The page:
Monday, November 22, 2004

Am I embarrassing you?

I went to buy a newspaper at W.H.Smiths in Terminal 2 at Heathrow on Saturday. Although I didn’t spend a significant time studying it, I noticed that the “Saturday Sport” publication (newspaper is not an appropriate noun) was being prominently displayed. Most of the front cover was a photo of a woman wearing a bikini bottom, facing away from the camera, bending over, with her right leg lifted up to the side.

Are you embarrassed reading that? Would you be embarrassed if somebody stood in front of you doing that? Would you expect any woman you know to behave like that? If not, why is it considered acceptable or appropriate for this publication to be displayed in a public place in that way?

When I paid for my newspaper, I asked the checkout assistant (a young Asian girl) if she was offended by the newspaper being displayed. She didn’t really understand what I was asking; her supervisor took over the conversation, but also didn’t really understand; she assumed that I was saying that the papers had been left open, and apologised for that (rather than the fact that the cover was offensive). By this time, I was too self-conscious, and aware of the queue behind me, to try and push it any further. Of course, if you draw attention to something like that, does it The newspapers were still there when I went home about 10 hours later.

What I should have done was asked one of them to come with me, taken them to look at the magazines, and asked them if they thought it was appropriate for it to be displayed in a public place. Next time ....

The next day, I happened to notice that, in a section of “The Observer”, there was a headline asking the question whether Tescos were guilty of censorship. What is happening is that, being the second largest magazine retailer in the country, they have some clout, and they are returning some “lad mags” to publishers saying that they are not prepared to display them unless the covers are less explicit.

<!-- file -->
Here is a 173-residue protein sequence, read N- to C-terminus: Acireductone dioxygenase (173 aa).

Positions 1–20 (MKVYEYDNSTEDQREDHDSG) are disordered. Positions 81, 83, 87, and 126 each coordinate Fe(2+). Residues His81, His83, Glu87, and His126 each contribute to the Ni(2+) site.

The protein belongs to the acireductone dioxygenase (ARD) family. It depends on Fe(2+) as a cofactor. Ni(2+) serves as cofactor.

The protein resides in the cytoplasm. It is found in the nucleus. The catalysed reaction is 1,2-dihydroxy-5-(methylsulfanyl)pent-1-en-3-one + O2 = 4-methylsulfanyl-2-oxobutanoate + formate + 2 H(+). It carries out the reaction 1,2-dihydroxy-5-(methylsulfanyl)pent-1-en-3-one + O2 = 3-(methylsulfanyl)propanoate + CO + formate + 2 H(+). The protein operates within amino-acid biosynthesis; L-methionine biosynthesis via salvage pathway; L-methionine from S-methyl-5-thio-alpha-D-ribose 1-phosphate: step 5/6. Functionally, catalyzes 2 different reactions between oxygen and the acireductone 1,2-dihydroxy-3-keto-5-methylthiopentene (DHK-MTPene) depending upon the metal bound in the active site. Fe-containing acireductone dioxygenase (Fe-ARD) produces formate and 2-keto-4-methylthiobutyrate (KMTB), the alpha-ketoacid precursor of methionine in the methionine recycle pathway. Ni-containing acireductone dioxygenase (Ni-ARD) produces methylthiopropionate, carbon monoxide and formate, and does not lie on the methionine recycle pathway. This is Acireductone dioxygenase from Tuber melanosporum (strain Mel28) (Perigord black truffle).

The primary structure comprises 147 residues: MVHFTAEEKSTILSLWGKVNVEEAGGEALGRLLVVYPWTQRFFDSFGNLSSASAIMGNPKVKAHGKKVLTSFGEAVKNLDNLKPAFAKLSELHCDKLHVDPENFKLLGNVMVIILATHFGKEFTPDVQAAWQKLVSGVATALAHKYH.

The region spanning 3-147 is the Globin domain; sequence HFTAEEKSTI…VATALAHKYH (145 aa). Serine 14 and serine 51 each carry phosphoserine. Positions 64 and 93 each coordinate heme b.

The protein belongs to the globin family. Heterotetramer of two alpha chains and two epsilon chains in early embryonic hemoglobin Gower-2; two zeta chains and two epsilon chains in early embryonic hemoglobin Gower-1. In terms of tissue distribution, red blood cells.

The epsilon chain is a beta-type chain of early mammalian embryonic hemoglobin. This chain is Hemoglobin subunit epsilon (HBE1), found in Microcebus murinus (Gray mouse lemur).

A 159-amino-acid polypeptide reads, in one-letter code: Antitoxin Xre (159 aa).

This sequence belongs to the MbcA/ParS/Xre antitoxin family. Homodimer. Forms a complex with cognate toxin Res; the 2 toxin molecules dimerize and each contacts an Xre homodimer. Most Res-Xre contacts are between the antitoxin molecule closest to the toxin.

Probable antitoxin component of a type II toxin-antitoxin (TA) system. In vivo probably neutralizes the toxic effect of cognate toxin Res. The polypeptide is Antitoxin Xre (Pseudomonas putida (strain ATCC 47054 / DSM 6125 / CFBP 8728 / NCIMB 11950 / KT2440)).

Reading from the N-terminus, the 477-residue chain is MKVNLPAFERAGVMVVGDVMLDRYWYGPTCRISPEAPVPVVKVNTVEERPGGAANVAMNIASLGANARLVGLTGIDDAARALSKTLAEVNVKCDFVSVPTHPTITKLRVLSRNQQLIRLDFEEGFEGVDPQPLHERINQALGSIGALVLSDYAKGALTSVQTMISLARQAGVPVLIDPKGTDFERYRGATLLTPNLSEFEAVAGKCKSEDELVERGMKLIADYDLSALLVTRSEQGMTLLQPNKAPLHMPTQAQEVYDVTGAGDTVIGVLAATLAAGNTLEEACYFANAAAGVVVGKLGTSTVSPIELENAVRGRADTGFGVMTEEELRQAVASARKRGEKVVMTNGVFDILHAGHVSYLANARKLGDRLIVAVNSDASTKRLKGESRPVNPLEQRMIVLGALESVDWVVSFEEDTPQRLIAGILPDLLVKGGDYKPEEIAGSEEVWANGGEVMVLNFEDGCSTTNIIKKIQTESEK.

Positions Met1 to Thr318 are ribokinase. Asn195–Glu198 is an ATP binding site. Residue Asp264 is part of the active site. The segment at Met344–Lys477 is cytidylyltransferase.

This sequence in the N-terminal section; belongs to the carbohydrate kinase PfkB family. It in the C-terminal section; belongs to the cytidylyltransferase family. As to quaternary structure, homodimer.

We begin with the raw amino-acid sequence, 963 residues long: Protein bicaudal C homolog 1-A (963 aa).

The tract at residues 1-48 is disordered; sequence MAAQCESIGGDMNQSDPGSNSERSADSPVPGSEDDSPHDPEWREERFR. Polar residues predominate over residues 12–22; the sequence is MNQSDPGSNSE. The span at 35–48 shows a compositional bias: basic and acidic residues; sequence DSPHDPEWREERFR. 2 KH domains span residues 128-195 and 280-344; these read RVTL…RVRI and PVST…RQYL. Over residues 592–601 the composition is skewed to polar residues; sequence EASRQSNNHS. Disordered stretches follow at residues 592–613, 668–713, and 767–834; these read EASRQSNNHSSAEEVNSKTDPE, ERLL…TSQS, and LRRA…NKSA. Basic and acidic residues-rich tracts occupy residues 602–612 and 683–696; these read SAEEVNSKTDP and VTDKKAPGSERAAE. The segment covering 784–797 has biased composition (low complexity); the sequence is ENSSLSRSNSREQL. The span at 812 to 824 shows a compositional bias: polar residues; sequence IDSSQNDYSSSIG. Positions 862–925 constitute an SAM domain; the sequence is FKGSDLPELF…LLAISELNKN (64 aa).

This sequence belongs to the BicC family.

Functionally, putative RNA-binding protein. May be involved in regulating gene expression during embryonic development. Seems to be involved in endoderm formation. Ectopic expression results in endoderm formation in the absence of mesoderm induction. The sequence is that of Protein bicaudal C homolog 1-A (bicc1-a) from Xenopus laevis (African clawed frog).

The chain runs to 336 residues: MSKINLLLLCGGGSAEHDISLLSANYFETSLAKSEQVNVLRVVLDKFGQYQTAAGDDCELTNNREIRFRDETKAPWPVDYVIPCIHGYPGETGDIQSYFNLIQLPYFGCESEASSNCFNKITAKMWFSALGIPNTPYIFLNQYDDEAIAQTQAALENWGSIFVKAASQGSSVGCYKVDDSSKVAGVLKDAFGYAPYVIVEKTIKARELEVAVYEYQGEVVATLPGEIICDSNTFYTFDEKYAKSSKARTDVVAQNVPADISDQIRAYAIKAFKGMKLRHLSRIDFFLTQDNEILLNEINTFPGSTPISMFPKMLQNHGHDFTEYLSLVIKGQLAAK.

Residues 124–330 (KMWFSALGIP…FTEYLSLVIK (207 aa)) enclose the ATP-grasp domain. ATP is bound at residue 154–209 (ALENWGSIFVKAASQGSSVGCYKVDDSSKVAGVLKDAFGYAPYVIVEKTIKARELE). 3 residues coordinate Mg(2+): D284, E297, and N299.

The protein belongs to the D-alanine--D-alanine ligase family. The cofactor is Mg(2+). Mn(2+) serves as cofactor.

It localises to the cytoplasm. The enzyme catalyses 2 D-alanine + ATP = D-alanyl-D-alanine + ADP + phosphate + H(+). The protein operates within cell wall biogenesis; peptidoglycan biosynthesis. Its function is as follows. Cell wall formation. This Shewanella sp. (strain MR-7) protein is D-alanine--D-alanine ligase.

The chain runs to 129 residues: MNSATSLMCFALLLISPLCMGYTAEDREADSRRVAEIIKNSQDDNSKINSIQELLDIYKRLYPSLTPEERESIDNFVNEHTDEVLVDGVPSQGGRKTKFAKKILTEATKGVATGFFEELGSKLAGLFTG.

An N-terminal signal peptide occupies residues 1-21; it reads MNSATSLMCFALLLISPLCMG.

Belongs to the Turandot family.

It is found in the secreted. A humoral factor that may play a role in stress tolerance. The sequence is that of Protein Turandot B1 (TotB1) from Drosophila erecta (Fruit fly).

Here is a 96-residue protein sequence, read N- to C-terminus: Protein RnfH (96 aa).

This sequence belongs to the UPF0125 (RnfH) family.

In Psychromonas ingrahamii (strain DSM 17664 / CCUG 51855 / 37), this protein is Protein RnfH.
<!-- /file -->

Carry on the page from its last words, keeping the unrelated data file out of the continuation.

Is this censorship? Is this restriction of freedom of speech? I don’t think so. Tescos aren’t saying that if there is a demand for these magazines, they should not be available (though why soft pornography with a touch of irony should be more socially acceptable than soft pornography I don’t know). They are saying that if these magazines are to be sold by them, they can’t offend their customers. Obviously Smiths don’t have such sensitive customers. Perhaps anybody reading this could do something about it, if they ever go into shops and are shocked by the covers of magazines on display. Remember this isn’t about censorship, it’s about appropriate behaviour and not causing offence to people.

Incidentally, this isn’t something that’s restricted to “lad mags” and the trashy end of the daily newspaper market. Have a look at the number of women’s magazines which have explicit headlines on the front relating to sexual activity. Would you be happy about explaining what they mean to a primary school child?

1 comment:

Alan Davey said...

Our kids go to school by bus. On a billboard by their busstop was a poster for a TV show, with a photograph of a woman's legs in panties, stockings and suspender belt. Really big! My son is 10.

I took a photo of it, and sent it to the ASA, our MP, our AM and the local council. The ASA said it was not an offensive poster. But if a woman decided to walk through Shotton clad only in bra, panties and suspender belt would that be OK? (I know she'd get pneumonia at the moment, but that's not my point!)

Why does my son have to be embarrassed like this? Why do I have to be embarrassed?

The poster was changed quickly.

On another busstop some time ago a poster was displayed advertising the film "Disclosure". The poster showed Michael Douglas in a pretty advanced clinch with his woman boss, whose legs were .. well.

If a couple decided to do the same thing in the busstop would that be ok? Why is it ok to plaster photos like that round the place?